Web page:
2. Separation: 3 guitarists playing together, side 2, tracks 2 and 3. And, the subtle differences of the guitar type/string type variations

https://en.wikipedia.org/wiki/Friday_Night_in_San_Francisco

3. Specific Voices

a. Casandra Wilson (including great musicians, lots of specific bass, and imaging).

https://en.wikipedia.org/wiki/Blue_Light_%27til_Dawn

If her voice wanders off center as frequencies change, no no.

b. Duet: Barbra Streisand and Donna Summer, incredible even if not your music type

https://en.wikipedia.org/wiki/No_More_Tears_(Enough_Is_Enough)

hear/identify their individual and blended voices, are these great speakers or what?

c. Richard Burton’s voice, and a whole hellofalot of sound effects

https://en.wikipedia.org/wiki/Jeff_Wayne%27s_Musical_Version_of_The_War_of_the_Worlds

d. Annie Lennox, Eurythmics, and Dave Stewart’s electronic manipulations

https://en.wikipedia.org/wiki/Sweet_Dreams_(Are_Made_of_This)_(album)



Rebecca Pidgeon, Rose in Spanish Harlem (from The Raven)
Diana Krall, Errand Girl For Rhythm (from All For You)
Pat Methany, Into the Dream (from Imaginary Day)
Chet Atkins/Mark Knopfler, Poor Boy Blues (off Neck and Neck)

These are a few of the selections I used to use years ago as I knew them extremely well and on many systems at shows, and that helped me when critically listening.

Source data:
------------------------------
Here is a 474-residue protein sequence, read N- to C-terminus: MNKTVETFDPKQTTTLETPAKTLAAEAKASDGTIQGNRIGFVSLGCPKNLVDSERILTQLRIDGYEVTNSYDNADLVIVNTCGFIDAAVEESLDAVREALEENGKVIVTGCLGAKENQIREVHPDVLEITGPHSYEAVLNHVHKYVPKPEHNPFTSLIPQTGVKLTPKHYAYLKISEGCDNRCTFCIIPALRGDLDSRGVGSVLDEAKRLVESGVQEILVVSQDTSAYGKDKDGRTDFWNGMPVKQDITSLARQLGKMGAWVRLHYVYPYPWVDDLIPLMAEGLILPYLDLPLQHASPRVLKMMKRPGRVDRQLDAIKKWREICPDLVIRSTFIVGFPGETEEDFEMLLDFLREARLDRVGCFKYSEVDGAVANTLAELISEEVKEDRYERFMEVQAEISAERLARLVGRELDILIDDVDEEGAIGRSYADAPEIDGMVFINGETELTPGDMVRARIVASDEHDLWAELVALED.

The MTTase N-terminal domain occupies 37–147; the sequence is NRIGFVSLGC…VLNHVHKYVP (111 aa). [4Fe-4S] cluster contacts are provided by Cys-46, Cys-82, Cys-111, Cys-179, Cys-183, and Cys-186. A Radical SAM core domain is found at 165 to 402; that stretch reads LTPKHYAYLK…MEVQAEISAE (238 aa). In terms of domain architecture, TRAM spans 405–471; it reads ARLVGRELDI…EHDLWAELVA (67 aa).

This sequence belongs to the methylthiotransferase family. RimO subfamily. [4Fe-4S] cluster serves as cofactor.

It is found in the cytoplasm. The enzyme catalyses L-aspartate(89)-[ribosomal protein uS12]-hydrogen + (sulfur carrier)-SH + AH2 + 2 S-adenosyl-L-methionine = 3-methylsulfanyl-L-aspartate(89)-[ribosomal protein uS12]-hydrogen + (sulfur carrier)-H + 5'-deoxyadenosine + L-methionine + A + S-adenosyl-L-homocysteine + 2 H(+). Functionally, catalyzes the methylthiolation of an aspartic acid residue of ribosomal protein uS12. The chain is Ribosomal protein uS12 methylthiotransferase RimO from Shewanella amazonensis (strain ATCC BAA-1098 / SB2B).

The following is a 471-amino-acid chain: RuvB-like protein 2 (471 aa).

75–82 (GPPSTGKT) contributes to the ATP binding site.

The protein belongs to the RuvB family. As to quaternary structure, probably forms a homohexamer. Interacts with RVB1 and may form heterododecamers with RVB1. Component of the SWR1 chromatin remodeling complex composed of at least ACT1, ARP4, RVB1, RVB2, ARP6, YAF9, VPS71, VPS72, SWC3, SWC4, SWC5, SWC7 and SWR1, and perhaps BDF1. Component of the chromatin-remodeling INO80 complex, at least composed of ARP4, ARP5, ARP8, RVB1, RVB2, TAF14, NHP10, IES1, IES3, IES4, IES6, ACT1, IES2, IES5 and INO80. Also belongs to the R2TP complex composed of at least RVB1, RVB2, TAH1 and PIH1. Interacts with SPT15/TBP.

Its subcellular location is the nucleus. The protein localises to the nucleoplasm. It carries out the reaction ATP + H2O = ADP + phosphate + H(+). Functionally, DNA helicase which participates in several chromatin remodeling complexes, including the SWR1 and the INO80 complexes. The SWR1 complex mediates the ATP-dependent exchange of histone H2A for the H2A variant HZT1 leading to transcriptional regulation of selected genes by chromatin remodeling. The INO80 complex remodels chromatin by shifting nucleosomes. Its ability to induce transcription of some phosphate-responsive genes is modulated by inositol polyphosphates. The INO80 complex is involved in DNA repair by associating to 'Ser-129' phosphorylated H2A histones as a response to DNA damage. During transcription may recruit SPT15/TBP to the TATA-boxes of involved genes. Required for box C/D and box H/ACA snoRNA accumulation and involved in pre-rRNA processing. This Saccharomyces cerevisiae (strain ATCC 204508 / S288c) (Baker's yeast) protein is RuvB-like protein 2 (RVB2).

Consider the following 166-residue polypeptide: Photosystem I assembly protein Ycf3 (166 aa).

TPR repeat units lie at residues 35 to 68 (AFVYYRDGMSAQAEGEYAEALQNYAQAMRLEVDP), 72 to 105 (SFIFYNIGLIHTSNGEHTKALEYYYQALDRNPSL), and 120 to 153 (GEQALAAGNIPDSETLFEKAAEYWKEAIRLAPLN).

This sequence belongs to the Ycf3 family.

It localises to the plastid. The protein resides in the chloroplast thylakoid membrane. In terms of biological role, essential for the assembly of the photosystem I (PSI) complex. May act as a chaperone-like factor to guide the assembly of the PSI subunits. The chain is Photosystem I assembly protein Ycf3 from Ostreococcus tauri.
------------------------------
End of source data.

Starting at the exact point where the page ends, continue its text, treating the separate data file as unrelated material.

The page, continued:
And yes, many of us recognize there are plenty of variables in auditioning. That's why most of my electronics lived at home before being purchased.  But when you cannot, I have no idea why you'd want to listen to music that you are unfamiliar with while auditioning. For me, at least knowing the music removes one of those 50 other things...

The best audition song all time is Indian girl by the slick Rick. It have incredible dynamics and very delicate and nuances at same time. The overall architecture of song is fantastico.
Hey mc......think we’re birds of a feather here

Pretty sure the "reference" thing is a phase. Probably most if not all have to go through it. But it is kind of like going back and forth. You do that for a while in the beginning, just to be sure. Like it is hard to believe your own ears. (You see it all the time around here, some it seems refuse to believe their own ears!) After a while though you either move on or find yourself in a rut. I have no need to go back and forth. Heck I don’t even need to play the same track!

My great mentor Stewart Marcantoni, one of the best listeners I ever knew, hardly ever sat in the sweet spot. Hardly ever even stood still. Oh, he would do it. But you could tell it wasn’t his usual thing. Yet nothing got past that guy!

The "reference disk" is a phase. Like training wheels. They serve their purpose. Until you learn to ride.
Turandot with Pavarotti on London. Marriage of Figaro conducted by Vittorio Gui on EMI's HMV series. Clarity, dynamics, timbral accuracy and soundstaging galore. Marriage of Figaro is pure Blumlein-miked.  If the stereo set up is good you hear the vocalists chasing each other upstage, downstage and around the room.